This section is from the book "The Steward's Handbook And Guide To Party Catering", by Jessup Whitehead. Also available from Amazon: Larousse Gastronomique.
A small salt-water fish of delicate flavor when fresh, and emitting an odor which has been likened to the smell of violets, and, again, to the odor of freshly-cut cucumbers. It loses this perfume in a few hours, and when shipped to western markets as it is in boxes of convenient size, like crates of fruit, it becomes a very commonplace fish by the time it reaches the consumer.
They should never be opened, but drawn by the gills and the roe left inside. The heads are left on for most of the styles of cooking. The simplest treatment is the best when the fish are fresh, and they should be merely rolled in flour and fried quickly in a kettle of hot fat.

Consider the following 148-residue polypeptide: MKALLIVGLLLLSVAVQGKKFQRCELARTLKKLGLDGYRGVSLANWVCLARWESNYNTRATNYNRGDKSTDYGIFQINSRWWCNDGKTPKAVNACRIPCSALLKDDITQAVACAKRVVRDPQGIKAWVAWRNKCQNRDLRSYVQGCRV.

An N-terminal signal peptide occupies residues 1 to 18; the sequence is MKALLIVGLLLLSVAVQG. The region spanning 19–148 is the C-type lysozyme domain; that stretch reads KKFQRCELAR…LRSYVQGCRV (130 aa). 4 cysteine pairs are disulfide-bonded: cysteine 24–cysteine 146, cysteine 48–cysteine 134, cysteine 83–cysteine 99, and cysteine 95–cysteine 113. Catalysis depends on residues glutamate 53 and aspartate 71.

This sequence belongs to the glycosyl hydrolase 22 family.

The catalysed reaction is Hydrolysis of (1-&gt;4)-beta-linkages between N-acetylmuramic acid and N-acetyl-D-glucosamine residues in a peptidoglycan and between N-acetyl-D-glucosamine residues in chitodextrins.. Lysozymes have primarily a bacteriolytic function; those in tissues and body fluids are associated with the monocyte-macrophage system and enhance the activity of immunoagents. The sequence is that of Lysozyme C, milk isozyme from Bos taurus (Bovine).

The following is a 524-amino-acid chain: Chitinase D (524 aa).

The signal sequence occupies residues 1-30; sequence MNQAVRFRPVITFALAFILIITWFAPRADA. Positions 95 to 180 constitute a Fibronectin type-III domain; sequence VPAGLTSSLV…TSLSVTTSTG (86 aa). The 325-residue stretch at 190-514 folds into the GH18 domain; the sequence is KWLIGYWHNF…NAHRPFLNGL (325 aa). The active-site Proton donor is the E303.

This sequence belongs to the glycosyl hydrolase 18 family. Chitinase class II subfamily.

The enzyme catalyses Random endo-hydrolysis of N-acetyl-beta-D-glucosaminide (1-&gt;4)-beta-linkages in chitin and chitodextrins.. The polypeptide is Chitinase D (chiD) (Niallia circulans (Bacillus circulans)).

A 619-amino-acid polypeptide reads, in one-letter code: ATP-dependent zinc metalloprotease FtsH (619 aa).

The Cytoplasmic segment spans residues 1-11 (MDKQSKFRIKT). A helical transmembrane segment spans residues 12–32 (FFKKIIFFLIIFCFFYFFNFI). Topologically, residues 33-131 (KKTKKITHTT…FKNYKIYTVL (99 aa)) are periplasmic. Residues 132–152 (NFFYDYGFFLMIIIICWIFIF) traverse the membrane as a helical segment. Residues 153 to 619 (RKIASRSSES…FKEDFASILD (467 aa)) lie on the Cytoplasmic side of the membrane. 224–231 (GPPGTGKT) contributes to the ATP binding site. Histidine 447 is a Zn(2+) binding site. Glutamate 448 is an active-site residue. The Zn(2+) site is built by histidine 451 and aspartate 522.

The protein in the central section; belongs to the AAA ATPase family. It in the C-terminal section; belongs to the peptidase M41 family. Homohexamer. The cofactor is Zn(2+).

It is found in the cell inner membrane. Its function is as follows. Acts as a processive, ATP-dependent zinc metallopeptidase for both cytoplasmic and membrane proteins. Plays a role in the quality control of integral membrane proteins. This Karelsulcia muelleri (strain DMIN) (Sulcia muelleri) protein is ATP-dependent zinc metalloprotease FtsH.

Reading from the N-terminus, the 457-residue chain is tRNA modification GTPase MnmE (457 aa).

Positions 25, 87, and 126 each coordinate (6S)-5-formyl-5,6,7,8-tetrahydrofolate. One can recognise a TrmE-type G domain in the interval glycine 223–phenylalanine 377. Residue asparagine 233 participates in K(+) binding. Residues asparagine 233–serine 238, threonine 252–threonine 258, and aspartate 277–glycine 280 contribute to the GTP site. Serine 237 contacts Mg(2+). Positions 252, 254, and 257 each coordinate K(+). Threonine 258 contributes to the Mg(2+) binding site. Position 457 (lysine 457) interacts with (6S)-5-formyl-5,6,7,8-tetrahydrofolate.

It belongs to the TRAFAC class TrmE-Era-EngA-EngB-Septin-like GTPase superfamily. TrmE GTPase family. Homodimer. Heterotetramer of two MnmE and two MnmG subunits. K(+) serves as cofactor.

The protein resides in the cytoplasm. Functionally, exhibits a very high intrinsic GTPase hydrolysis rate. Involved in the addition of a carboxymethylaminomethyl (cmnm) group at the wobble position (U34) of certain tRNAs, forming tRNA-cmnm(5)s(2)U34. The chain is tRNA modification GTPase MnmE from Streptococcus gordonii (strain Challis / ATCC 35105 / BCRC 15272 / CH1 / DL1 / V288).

Floured, run upon a skewer side by side, head to tail alternately, dropped into hot lard and fried; served on the skewers if silver or plated, otherwise slipped off the skewer on to a hot dish; garnished with parsley and lemons.
Smelts in Jewish style; egged, breaded fried in oil; served without sauce.